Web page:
The Survival Savvy Family Book arrived in my mail box with much anticipation. Not only because I follow the author’s blog but because I knew Julie would have something new to offer readers on the topic of survival. I couldn’t be happier to have the opportunity to review this awesome tool.
If you read my blog regularly you’ll know that I don’t consider myself a prepper. I write about prepping for the non-prepper. But that may just what appeals to me about Julie’s book so much. You don’t have to be a doomsday prepper or a hardcore survivalist to appreciate the information and know that it is viable skills that we can and should obtain.
The Survival Savvy Family Book Review
The Survival Savvy Family is written by Julie Sczerbinski of the Home Ready Home blog. She’s got a firm grip on the subject of family preparedness. So I know going into the book that she know her stuff!
First things first – the book is the perfect size to pop in my purse and cart around with me. This is important in my world because reading is stolen in little moments here and there. Call me crazy, but that’s kind of important.
Now onto content! I love that this isn’t your average flare and scare survival book. Julie isn’t spending a bunch of time convincing you on prepping but her opening chapter does a great job of laying it out. This is great for the beginner prepper or one whose only knowledge of prepping is Doomsday Preppers. She asks some good, probing, questions that get you thinking about keeping your family safe in an emergency, disaster or economic turn. I like that she has 3 categories for disasters: personal, natural and man-made. This is a great way to get focused on your plan of attack, so to speak.
Chapter 1 is all about making your family emergency plan. I think what really sets Julie’s book apart is that it is written with your whole family in mind. This include your kids, special needs family members, pets, etc. I love how she gets younger children involved without making the process scary.
Chapter 2 is the start to building your emergency kits. She include a great check list, so if you’re unsure of where to start or how to finish your kits, this list will make it happen. I especially appreciated the list on what to put in your child’s go-bag. Spot on!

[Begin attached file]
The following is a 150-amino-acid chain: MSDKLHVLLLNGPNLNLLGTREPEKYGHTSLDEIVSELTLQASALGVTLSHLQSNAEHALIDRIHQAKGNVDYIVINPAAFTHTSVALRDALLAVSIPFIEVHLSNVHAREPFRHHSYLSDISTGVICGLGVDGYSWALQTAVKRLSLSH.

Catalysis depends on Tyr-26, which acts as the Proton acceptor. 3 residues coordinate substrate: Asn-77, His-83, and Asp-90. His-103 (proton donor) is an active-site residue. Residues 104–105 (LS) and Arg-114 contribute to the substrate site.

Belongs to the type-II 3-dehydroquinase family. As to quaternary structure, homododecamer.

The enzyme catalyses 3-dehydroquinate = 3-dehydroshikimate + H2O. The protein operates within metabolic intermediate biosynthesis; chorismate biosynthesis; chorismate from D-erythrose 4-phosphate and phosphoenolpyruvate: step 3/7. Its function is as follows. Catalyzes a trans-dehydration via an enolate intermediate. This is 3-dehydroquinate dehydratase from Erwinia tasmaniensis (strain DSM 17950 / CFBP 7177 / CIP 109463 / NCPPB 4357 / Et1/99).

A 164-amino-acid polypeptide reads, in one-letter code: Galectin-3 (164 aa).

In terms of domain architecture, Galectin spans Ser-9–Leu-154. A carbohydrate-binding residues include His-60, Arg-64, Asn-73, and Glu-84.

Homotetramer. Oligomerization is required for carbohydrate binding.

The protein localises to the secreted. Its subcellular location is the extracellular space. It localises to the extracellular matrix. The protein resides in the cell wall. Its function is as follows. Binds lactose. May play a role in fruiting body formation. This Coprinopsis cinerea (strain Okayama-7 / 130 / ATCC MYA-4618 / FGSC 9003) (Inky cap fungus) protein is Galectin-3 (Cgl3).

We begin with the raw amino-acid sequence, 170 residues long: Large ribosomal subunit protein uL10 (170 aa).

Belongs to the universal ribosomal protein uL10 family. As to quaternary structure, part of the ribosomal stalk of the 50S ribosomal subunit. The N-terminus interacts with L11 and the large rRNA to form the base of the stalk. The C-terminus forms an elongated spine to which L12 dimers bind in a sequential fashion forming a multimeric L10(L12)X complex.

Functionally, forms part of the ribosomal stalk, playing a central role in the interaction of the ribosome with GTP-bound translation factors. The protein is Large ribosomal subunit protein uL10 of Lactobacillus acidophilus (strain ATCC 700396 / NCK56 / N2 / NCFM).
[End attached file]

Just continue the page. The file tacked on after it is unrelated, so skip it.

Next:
Chapter 3 goes in more depth with pantry storage and water. Good variety on the different ways you can store water. Julie does a great job on answering the questions of how much and what food to store in your stockpile. She even touches on how to make sure you get healthy pantry items in your plan (can you say fruit chips?). Again, she includes an awesome checklist that you could just take with you to the store. I love a list!
Chapter 4 was particularly impressive. More than just a list of medical supplies to have on hand, but she does include that; she makes some great suggestions on medical history, health habits and skills that we should have. Solid advice. But just in case you didn’t get any training she includes a lot of help for treating ailments. Again Julie gets the whole family involved in learning how to handle medical emergencies. This chapter is not to be missed!
Chapter 5 is something I don’t see enough when it comes to preparedness guides. Financial readiness. Disasters come in the form of layoffs too folks. Don’t miss her tips on a Social Media Will!
Chapters 6 – 8 touch on subjects like what to do when you’re away from home and an emergency hits. How to handle power outages and “bugging out” or “digging in” during emergencies.
Chapters 9 and 10 cover natural disasters and home fires. Everything from tornadoes to earth quakes. Not every disaster requires the same preparations. Julie does an awesome job breaking each down with their individual needs. The chapter on home fires made me realize there were some things I need to get straight in our home. This is why it is good to read lots of different perspectives, you may find you missed something.
Chapters 11 – 13 are all about home and personal safety. I can tell you that Julie is ready folks and she wants you to be able to protect yourself, your home and your kids. I realize that there are skills we are lacking big time here. These chapters did get me thinking more than I thought they would. Have you gone over how to help your kids thwart a would-be abductor? I think as a homeschooler I may be lacking here because my kids are usually with me. But we can’t ignore this. I loved loved loved her tips on helping your kids stay safe, and “don’t talk to strangers” isn’t cutting it. Julie even touches on how to help your kids deal with bullies!
The book completes with an awesome resource list with websites, gear, blogs and more that can help you continue your education.
I have spent several years in and around the prepping community and I finished this book with new information. Great for beginners but it should not be overlooked by the veteran either. Two thumbs up from me!